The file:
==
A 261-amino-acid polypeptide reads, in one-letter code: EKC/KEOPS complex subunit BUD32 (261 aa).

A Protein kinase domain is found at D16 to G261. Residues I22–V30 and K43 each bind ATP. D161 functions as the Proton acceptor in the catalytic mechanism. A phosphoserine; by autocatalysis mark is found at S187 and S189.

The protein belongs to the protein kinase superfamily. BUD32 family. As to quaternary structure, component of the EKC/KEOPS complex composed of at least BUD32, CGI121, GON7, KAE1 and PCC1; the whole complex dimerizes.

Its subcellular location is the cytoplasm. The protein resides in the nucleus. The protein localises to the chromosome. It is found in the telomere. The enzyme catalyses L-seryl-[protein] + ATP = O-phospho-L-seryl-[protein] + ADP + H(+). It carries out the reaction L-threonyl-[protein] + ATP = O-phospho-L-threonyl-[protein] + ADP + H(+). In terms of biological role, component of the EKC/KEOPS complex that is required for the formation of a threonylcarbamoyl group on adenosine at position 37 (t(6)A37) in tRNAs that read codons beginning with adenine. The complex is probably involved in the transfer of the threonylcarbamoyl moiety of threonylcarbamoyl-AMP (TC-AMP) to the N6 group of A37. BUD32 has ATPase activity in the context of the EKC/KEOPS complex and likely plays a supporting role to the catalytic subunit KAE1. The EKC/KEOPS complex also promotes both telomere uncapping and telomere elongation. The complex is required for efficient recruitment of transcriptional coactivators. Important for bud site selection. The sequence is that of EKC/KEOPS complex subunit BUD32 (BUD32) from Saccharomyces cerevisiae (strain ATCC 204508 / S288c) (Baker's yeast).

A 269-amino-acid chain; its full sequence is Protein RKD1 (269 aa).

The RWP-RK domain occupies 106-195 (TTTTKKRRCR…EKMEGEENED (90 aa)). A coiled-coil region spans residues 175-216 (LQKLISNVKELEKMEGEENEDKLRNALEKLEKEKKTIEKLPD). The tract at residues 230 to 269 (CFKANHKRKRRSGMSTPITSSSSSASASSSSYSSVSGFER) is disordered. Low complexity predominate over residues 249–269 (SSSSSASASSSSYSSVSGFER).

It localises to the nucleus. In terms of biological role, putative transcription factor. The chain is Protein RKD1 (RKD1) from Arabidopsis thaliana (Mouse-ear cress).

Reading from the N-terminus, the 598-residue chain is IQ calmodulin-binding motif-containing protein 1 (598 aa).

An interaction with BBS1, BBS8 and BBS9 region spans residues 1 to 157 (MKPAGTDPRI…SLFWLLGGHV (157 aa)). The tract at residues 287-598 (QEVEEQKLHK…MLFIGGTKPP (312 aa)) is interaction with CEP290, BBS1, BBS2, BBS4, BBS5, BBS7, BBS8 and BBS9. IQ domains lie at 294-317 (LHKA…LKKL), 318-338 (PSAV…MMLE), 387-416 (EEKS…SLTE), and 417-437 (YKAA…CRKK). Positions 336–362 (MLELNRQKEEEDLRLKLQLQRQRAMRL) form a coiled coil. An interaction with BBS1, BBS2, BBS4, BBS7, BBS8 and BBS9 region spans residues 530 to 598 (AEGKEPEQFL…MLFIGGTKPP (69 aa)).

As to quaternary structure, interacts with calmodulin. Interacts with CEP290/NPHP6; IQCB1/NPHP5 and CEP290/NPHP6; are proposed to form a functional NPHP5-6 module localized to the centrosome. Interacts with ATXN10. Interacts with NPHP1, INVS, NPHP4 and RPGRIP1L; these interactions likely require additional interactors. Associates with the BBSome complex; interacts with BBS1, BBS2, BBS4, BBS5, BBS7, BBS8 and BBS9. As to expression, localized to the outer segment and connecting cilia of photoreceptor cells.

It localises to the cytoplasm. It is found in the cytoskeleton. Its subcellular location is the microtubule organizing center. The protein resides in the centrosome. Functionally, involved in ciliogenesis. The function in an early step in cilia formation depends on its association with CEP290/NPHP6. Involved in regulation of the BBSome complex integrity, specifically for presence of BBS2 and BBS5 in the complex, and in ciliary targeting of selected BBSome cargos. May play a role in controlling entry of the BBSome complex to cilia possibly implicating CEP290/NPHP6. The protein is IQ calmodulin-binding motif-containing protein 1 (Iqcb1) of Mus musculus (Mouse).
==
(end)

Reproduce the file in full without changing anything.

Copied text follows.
A 261-amino-acid polypeptide reads, in one-letter code: EKC/KEOPS complex subunit BUD32 (261 aa).

A Protein kinase domain is found at D16 to G261. Residues I22–V30 and K43 each bind ATP. D161 functions as the Proton acceptor in the catalytic mechanism. A phosphoserine; by autocatalysis mark is found at S187 and S189.

The protein belongs to the protein kinase superfamily. BUD32 family. As to quaternary structure, component of the EKC/KEOPS complex composed of at least BUD32, CGI121, GON7, KAE1 and PCC1; the whole complex dimerizes.

Its subcellular location is the cytoplasm. The protein resides in the nucleus. The protein localises to the chromosome. It is found in the telomere. The enzyme catalyses L-seryl-[protein] + ATP = O-phospho-L-seryl-[protein] + ADP + H(+). It carries out the reaction L-threonyl-[protein] + ATP = O-phospho-L-threonyl-[protein] + ADP + H(+). In terms of biological role, component of the EKC/KEOPS complex that is required for the formation of a threonylcarbamoyl group on adenosine at position 37 (t(6)A37) in tRNAs that read codons beginning with adenine. The complex is probably involved in the transfer of the threonylcarbamoyl moiety of threonylcarbamoyl-AMP (TC-AMP) to the N6 group of A37. BUD32 has ATPase activity in the context of the EKC/KEOPS complex and likely plays a supporting role to the catalytic subunit KAE1. The EKC/KEOPS complex also promotes both telomere uncapping and telomere elongation. The complex is required for efficient recruitment of transcriptional coactivators. Important for bud site selection. The sequence is that of EKC/KEOPS complex subunit BUD32 (BUD32) from Saccharomyces cerevisiae (strain ATCC 204508 / S288c) (Baker's yeast).

A 269-amino-acid chain; its full sequence is Protein RKD1 (269 aa).

The RWP-RK domain occupies 106-195 (TTTTKKRRCR…EKMEGEENED (90 aa)). A coiled-coil region spans residues 175-216 (LQKLISNVKELEKMEGEENEDKLRNALEKLEKEKKTIEKLPD). The tract at residues 230 to 269 (CFKANHKRKRRSGMSTPITSSSSSASASSSSYSSVSGFER) is disordered. Low complexity predominate over residues 249–269 (SSSSSASASSSSYSSVSGFER).

It localises to the nucleus. In terms of biological role, putative transcription factor. The chain is Protein RKD1 (RKD1) from Arabidopsis thaliana (Mouse-ear cress).

Reading from the N-terminus, the 598-residue chain is IQ calmodulin-binding motif-containing protein 1 (598 aa).

An interaction with BBS1, BBS8 and BBS9 region spans residues 1 to 157 (MKPAGTDPRI…SLFWLLGGHV (157 aa)). The tract at residues 287-598 (QEVEEQKLHK…MLFIGGTKPP (312 aa)) is interaction with CEP290, BBS1, BBS2, BBS4, BBS5, BBS7, BBS8 and BBS9. IQ domains lie at 294-317 (LHKA…LKKL), 318-338 (PSAV…MMLE), 387-416 (EEKS…SLTE), and 417-437 (YKAA…CRKK). Positions 336–362 (MLELNRQKEEEDLRLKLQLQRQRAMRL) form a coiled coil. An interaction with BBS1, BBS2, BBS4, BBS7, BBS8 and BBS9 region spans residues 530 to 598 (AEGKEPEQFL…MLFIGGTKPP (69 aa)).

As to quaternary structure, interacts with calmodulin. Interacts with CEP290/NPHP6; IQCB1/NPHP5 and CEP290/NPHP6; are proposed to form a functional NPHP5-6 module localized to the centrosome. Interacts with ATXN10. Interacts with NPHP1, INVS, NPHP4 and RPGRIP1L; these interactions likely require additional interactors. Associates with the BBSome complex; interacts with BBS1, BBS2, BBS4, BBS5, BBS7, BBS8 and BBS9. As to expression, localized to the outer segment and connecting cilia of photoreceptor cells.

It localises to the cytoplasm. It is found in the cytoskeleton. Its subcellular location is the microtubule organizing center. The protein resides in the centrosome. Functionally, involved in ciliogenesis. The function in an early step in cilia formation depends on its association with CEP290/NPHP6. Involved in regulation of the BBSome complex integrity, specifically for presence of BBS2 and BBS5 in the complex, and in ciliary targeting of selected BBSome cargos. May play a role in controlling entry of the BBSome complex to cilia possibly implicating CEP290/NPHP6. The protein is IQ calmodulin-binding motif-containing protein 1 (Iqcb1) of Mus musculus (Mouse).